Syracuse Orange: Brent Axe was fired for objectivity, not negativity

Syracuse Orange (Photo by Isaiah Vazquez/Getty Images)
Syracuse Orange (Photo by Isaiah Vazquez/Getty Images) /

This week we saw the end of an era in the Syracuse Orange sports community. A fixture in the SU sports community was suddenly and according to many, unceremoniously shown the door in a move that will fundamentally change the way we see and hear things Orange moving forward.

Brent Axe was fired from ESPN Syracuse. And anyone who cares about sports, and more specifically, anyone who cares about the ability to hear good, fair, and objective coverage of Syracuse sports, or sports as a whole, should be very concerned about the reasons why.

Now, before we get any further, let me make one thing clear. The owner of a private radio station has the right to do whatever he wants with his station. I understand that. However. I’d argue that when decisions are made in opposition to the traditional standards of journalistic integrity, it’s at the very least worth discussing.

And the rationale for the firing Ed Levine himself offered to Chris Carlson in a recent article is so blunt yet ethically-questionable, it cannot be ignored.

"“I had a problem with the content of the show.”“I’m an SU fan. I’m sorry, but I bleed Orange. I’m not going to apologize for that, and I think a fair reading of the Orange is appropriate.”“I understand (Galaxy has) a business relationship (with Syracuse), that Coach (Jim) Boeheim and I are personal friends and he’s an investor in my company.”"

The firing of Brent Axe is concerning for the Syracuse Orange sports community.

First of all, he intimates that those who desperately want Syracuse University’s revenue programs to once again ascend to higher realms of success do not “bleed Orange”. I’ve said it before and will again.

Those who are the most passionate are often the ones most eager to comment when they see the program going in the wrong direction. Fans who watch games (and yes, some of those even attend games) yet still are critical are not the problem. Those who stopped caring are the problem.

Yes, as I’ve said many times, you can be a fan of the Syracuse Orange & still recognize the deficiencies of the program and even, shockingly, the staff, at the same time. It’s absolutely a “fair reading” to make an objective assessment of the programs, and of those who are leading them.

Regarding his other comments, I just find them strange. In providing this context to his relationships, Levine establishes a narrative that could lend an outside observer to wonder whether he has an agenda that has nothing to do with actually telling the story of Syracuse Orange sports as it is — while at the same time, claiming the same of and its writers.

It all feels so wrong. I find it chilling and deeply unsettling that the primary subject of an independent sports media station would appear to have such an influence, whether real or perceived, on media coverage when all that this coverage consists of is objective, unvarnished perspectives of the situation as it is.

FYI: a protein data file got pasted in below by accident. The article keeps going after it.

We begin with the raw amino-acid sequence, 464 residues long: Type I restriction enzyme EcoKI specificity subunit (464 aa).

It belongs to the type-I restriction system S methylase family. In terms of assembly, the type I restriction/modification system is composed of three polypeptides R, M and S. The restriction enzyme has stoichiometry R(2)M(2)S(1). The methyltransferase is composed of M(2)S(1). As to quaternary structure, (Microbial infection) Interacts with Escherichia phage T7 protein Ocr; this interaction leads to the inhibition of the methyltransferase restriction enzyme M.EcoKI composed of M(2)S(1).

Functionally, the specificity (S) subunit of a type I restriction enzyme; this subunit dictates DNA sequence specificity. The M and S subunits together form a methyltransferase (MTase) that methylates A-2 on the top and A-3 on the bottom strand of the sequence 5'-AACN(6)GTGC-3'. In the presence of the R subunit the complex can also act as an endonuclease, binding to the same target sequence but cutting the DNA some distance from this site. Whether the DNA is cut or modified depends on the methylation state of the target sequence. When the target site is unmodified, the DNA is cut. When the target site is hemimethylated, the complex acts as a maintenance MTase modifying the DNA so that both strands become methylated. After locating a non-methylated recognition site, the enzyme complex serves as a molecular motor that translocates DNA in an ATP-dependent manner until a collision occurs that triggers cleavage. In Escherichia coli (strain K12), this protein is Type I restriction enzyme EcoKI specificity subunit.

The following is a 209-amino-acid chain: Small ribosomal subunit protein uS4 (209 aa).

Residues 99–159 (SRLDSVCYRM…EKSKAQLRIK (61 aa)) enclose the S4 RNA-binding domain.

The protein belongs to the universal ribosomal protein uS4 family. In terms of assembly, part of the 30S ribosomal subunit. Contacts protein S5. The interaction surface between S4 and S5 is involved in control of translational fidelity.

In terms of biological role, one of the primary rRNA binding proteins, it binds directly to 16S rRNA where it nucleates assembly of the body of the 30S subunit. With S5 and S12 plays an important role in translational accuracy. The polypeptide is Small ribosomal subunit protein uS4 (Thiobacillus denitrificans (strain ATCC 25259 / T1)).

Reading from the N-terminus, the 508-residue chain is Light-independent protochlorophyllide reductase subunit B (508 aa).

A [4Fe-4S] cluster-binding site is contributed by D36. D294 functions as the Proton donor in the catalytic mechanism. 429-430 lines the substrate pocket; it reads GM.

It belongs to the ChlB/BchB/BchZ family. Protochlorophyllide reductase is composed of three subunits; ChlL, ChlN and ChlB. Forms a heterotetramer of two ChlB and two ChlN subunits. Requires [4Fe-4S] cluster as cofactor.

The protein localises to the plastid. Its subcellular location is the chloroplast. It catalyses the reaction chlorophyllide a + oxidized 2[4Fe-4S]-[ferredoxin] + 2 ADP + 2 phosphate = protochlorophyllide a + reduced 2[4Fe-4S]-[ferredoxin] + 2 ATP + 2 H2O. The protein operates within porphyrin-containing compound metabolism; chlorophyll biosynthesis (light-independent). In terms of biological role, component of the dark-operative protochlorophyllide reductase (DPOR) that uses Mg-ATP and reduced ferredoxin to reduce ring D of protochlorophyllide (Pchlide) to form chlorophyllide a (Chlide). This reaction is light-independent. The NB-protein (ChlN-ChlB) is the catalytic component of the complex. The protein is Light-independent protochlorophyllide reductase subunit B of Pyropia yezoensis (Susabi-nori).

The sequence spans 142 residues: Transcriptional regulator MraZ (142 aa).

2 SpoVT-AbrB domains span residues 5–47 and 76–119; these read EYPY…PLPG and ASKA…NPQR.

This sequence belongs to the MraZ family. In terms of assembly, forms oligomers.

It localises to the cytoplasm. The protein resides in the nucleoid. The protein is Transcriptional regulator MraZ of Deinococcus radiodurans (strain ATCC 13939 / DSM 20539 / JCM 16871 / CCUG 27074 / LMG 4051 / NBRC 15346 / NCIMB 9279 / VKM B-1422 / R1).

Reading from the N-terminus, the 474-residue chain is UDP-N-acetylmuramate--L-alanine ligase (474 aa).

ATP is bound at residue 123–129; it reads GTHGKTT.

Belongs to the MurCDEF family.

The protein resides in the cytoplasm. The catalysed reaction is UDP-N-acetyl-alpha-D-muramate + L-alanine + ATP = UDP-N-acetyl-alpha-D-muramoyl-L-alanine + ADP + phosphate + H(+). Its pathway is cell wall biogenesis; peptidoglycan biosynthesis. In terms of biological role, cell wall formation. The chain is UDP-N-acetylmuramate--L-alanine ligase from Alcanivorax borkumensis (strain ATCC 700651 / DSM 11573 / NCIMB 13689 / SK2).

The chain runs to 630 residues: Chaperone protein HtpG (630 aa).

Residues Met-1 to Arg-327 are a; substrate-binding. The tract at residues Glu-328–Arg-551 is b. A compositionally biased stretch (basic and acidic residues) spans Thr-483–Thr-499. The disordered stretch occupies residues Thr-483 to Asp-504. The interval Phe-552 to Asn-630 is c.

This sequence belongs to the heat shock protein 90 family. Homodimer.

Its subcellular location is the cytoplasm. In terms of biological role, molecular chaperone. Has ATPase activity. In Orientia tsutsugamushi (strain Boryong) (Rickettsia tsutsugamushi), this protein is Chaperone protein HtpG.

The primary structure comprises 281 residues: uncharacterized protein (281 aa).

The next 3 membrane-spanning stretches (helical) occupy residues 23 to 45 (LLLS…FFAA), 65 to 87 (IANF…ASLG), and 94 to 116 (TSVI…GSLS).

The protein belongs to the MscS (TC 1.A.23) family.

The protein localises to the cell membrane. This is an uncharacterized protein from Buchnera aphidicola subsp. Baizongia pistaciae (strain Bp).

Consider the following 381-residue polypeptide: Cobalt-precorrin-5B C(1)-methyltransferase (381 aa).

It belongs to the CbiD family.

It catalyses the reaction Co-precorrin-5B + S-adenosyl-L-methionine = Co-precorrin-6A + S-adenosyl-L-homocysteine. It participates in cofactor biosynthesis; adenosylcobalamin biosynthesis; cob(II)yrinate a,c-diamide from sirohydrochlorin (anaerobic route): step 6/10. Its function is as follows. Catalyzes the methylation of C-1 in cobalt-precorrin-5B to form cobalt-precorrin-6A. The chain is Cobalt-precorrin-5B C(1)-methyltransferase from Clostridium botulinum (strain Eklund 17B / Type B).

Brent Axe has been an institution in the Syracuse Orange sports landscape for two decades. He is one of the most plugged-in and insightful media personalities both in his role with and his now former role with ESPN Syracuse.

An unabashed Red Sox fan in New York baseball country, he has never been afraid to adopt an unpopular opinion and stick with it. But more than anything, he has always been fair. He has called it like he has seen it, even when it’s made him less than an audience favorite when it comes to one sports stance or another. But I’ve also seen him, for years, push back on some of the more outlandish and, frankly, ridiculous critics of Syracuse Orange sports when it was called for. He was not a blind cynic.

We are now coming off the 2nd season in a row that Syracuse has not made a postseason tournament in men’s basketball. The drumbeat was growing loud that the time for change had come, eventually peaking with that strange press conference following the season-ending loss to Wake Forest in the ACC Tournament.

I know that I myself had come to the realization a couple of weeks prior that the end of the Boeheim era may have finally arrived. And I was not alone. Caller after caller phoned into ESPN Syracuse saying the same thing. And Brent’s opinion evolved over time until, following the worst two-year stretch for Syracuse Orange basketball in decades, he was also saying what pretty much everyone who watched the games was thinking.

And as it stands, common-sense observations got him fired.

The media landscape has its problems these days, and I truly hope the young minds of Syracuse University’s Newhouse School among others can work to make things right in the not-too-distant future.

But lest there be any confusion – It is a problem when we quash those opinions in the media that we don’t agree with just because we can. It is a problem when we allow financial interests to interfere with journalistic interests. It is a problem when we attempt to create a sanitized on-brand message machine when a dynamic platform of free debate and open discourse is what the time calls for.

And make no mistake. If it can happen in Syracuse, it can happen anywhere.

I truly hope that Brent Axe finds another great platform soon.

I know that wherever he lands, I will be listening.

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